Hello! You may know from some of my previous posts that we use Postgres Full Text Search to power search functionality on one of our services.
We've changed the way we maintain and update the search index due to performance issues with the materialised view based approach we took the first time round. Previously we'd denormalise the TSVECTOR columns that are stored on various tables in the DB into a materialised view. The materialised view would then be refreshed at regular intervals to keep it fresh.
The benefits of this are that it requires very little SQL to set up and maintain, providing a workable solution at the start in a short amount of time. However as the DB grew in size and the materialised views grew in complexity and requirement we found the time taken to refresh was beyond acceptable.
Of particular importance is the blocking nature of a materialised view refresh: nothing can read from the view while it is being regenerated. A CONCURRENTLY option was added in Postgres 9.4 that allows the view to be used while it regenerates. Unfortunately the resources required to compute the new index was still too much to be doing periodically while users are using the service.
Ultimately we decided to turn our materialised view into a regular view, ensuring appropriate indices on the underlying tables for performance. This view is then queried as part of the initial data load and the result stored into a table that then acts as the search index. Triggers are assigned to the tables that underlie the view to update only the changed rows of the index on UPDATE or INSERT.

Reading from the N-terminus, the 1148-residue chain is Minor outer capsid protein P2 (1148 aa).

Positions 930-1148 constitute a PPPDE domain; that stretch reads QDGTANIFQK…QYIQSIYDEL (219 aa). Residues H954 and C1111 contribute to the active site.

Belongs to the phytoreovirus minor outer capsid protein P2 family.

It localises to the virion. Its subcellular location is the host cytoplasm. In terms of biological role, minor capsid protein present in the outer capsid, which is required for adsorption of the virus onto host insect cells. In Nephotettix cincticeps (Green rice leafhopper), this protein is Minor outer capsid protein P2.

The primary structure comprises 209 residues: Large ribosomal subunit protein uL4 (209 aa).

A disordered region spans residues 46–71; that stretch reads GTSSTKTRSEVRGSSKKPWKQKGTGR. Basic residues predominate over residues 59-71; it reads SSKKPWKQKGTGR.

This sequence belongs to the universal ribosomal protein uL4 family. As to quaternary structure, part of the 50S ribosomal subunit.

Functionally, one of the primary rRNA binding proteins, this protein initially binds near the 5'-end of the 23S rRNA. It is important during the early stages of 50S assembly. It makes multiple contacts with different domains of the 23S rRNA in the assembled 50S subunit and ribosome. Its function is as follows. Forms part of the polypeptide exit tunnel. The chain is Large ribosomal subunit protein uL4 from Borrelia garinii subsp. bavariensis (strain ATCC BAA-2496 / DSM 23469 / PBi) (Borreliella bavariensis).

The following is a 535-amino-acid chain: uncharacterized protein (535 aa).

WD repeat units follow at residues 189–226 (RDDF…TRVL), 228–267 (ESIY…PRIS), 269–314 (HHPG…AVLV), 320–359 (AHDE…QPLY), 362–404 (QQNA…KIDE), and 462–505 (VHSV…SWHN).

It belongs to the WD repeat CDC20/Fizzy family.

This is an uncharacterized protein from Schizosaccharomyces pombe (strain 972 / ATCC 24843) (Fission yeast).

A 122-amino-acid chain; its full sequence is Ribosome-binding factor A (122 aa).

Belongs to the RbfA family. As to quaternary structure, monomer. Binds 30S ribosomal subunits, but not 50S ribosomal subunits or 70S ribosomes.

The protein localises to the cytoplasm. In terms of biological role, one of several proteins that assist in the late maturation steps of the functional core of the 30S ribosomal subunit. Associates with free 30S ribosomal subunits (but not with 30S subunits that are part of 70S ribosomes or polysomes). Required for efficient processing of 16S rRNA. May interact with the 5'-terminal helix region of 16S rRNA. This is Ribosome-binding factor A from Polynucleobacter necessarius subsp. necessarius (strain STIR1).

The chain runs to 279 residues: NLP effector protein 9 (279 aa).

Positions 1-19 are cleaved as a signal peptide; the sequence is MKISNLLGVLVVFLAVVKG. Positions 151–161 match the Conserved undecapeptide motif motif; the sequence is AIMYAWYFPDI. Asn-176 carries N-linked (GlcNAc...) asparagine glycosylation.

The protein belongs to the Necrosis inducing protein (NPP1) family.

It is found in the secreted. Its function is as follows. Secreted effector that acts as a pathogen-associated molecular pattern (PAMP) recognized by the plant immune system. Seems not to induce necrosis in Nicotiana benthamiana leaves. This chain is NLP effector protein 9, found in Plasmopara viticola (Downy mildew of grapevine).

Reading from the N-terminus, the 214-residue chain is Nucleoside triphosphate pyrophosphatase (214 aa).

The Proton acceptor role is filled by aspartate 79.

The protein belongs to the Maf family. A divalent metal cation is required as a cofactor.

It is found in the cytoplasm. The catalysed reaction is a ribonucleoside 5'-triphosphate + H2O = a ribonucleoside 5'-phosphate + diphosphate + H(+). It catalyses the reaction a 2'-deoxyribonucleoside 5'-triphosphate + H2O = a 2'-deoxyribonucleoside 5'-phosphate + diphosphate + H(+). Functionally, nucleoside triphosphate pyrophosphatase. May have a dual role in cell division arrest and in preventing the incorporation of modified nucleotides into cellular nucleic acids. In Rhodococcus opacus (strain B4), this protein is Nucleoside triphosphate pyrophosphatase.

The downside to this is a lot of Postgres UDFs (or stored procedures) that have to be maintained and tested. However this is outweighed by the benefits of an "instantly" updating view and a far more performant DB in general due to less background reindexing.
From our experience using both approaches, we'd recommend strongly considering whether your use case is appropriate for materialised views. At first they seem a quick and simple way of computing and updating a result, but quickly become expensive and tricky to update without negatively affecting end-users.
An example of such a trigger, featuring the wonderful syntax of PLPGSQL:
As you can see, this code will only update the rows that have the same scene_id as the record that has changed.
In general we've found Postgres' FTS capabilities to be quite sufficient for our use case. Hopefully these posts are helpful if you are trying to implement a search API using Postgres. Thanks for reading :)
The following is a fairly reasonable block of code that one might find in a project using Guava.
It's fairly hard to tell just from glancing at this code what it is actually doing. First it's transforming a group of Objects into different Objects, then it's filtering them based on the result of some predicate and then taking the first 5 results. Finally it forces the Iterables.doSomething()s to be evaluated by copying the result into an ImmutableList.
The main problem for this code's readability is those pesky anonymous classes for the Predicate
Lambdas and Stream can help things...
So that's turned 10 lines of code into 5. However s -> changeThing(s) this still feels like it could be less verbose, doesn't it? Stream.map() and filter() expects a Function and a Predicate to call respectively, which are both @FunctionalInterfaces and expose a single method. In which case, why are we telling Java how to use something if there is only one way to use it?
Rather than telling the Stream how to use the method, we simply say there exists a method in this class called changeThing and testThing, go use them.
Some more examples...
This is useful because it means we don't need to create an anonymous class just to invoke an existing method, we can simply reference it to use it as a lambda expression. In cases where you are using an existing project with Guava that has been upgraded to use Java 8 and you don't want to mix Iterables and Stream this lets you take advantage of method references to make the code a little less verbose.